I obtained my Bachelor’s of Science from the University of Ottawa, and my Master’s of Science here at Western. I am currently in the Neuroscience Doctoral program. During my MSc, I used electroencephalography (EEG) and a novel stimulus paradigm to simultaneously measure electrophysiological responses from subcortical and cortical auditory areas, and evaluate how responses are related across levels. Currently, my research focuses on identifying neural signatures in electrophysiological data that distinguish listeners who achieve high intelligibility while experiencing low effort in noisy listening conditions, from those who experience difficulty listening in noise. I aim to use these signatures to guide an EEG-based neuro-feedback training.
In 2018, I completed my Honours Bachelor of Science in Psychology with a minor in Physics from the University of Calgary. After that, I obtained a Master of Science in Psychology, also from the University of Calgary. My undergraduate thesis focused on hippocampal volumes and structural integrity in very poor spatial navigators. During my master's degree, I received NSERC funding to investigate how spatial metaphor processing is related to spatial cognition as measured by performance on spatial tasks. I joined CoNCH Lab in the summer of 2020 and officially started the Ph.D. program in cognitive, developmental, and brain sciences (CDBS) at Western University that fall. I was fortunate to receive an NSERC PGS-D to support my Ph.D. research. I plan to investigate individual differences in listening effort associated with audiovisual speech perception using behavioural and neuroimaging methods.
I completed my Bachelors degree from Queens University, majoring in Political Studies, before moving to Ireland where I completed a Higher Diploma in Psychology. In University College Dublin's Media and Entertainment Lab under the supervision of Dr. Brendan Rooney, I studied the effects of perceptual and conceptual cues on feelings of presence in a virtual environment and the applications of virtual reality as a neuropsychological assessment tool. After working as an Assistant Psychologist at Highfield Healthcare, I moved to Western to work with Dr. Johnsrude as a student in the Clinical Science and Psychopathology program. My current research examines functional brain restructuring in individuals with temporal lobe epilepsy and explores how these changes are related to cognitive and psychological functioning before and after resective surgery.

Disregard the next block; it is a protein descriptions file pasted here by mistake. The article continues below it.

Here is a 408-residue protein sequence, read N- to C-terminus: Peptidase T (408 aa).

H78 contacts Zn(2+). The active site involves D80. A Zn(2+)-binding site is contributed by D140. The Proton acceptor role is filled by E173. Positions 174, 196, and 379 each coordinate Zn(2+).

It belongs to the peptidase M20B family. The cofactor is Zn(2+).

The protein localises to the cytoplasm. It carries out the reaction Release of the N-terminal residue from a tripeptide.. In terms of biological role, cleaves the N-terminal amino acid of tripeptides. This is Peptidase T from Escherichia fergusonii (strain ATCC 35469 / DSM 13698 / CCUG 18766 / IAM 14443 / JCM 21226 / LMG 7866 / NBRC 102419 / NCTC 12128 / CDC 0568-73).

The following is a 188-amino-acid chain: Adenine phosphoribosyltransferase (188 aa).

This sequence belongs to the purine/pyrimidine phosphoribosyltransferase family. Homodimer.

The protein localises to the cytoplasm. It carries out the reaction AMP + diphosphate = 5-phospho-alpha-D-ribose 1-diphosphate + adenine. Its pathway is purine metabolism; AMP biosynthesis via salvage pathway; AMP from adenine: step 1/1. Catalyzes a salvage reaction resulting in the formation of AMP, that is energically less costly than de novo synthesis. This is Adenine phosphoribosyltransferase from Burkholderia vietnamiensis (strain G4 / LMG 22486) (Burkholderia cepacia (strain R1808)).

I obtained a Bachelor's of Science from the University of Toronto at Scarborough in Neuroscience and Cognitive Psychology, with a focus on visual object recognition processes. I then completed a Master of Arts at the University of Manitoba in the domain of Brain and Cognitive Sciences, focusing on obstacle avoidance during memory-guided reaching and grasping. Following this, I completed a Master of Science at UWO in Clinical Science and Psychopathology, with a focus on using a naturalistic (movie) stimulus as a tool to identify neural abnormalities in people with drug-resistant epilepsy. I am currently completing a Ph.D. in Clinical Science and Psychopathology at UWO, where my research focuses on the clinical and practical utility of movie-driven fMRI paradigms in pre-surgical evaluations of epilepsy. I have the ultimate goal to pursue neuropsychology as a specialization, as I have interests in brain injury and sensory impairment.
I obtained my bachelor’s degree in Psychology from Toronto Metropolitan University in 2019, where my honours thesis was the first study to use fNIRS to measure the brains of participants using hearing aids. After graduating, I worked in a number of other labs studying topics beyond auditory perception, including decision-making, and quantitative methods. I joined Dr. Johnsrude at Western University in 2020, and I completed my master’s degree in Psychology (Cognitive, Developmental, and Brain Sciences) in 2022. Currently, I am completing my PhD in Psychology, for which I was awarded the Vanier Canada Graduate Scholarship. My research investigates how our brains are able to understand speech in challenging conditions, as well as the “listening effort” that we experience as a result.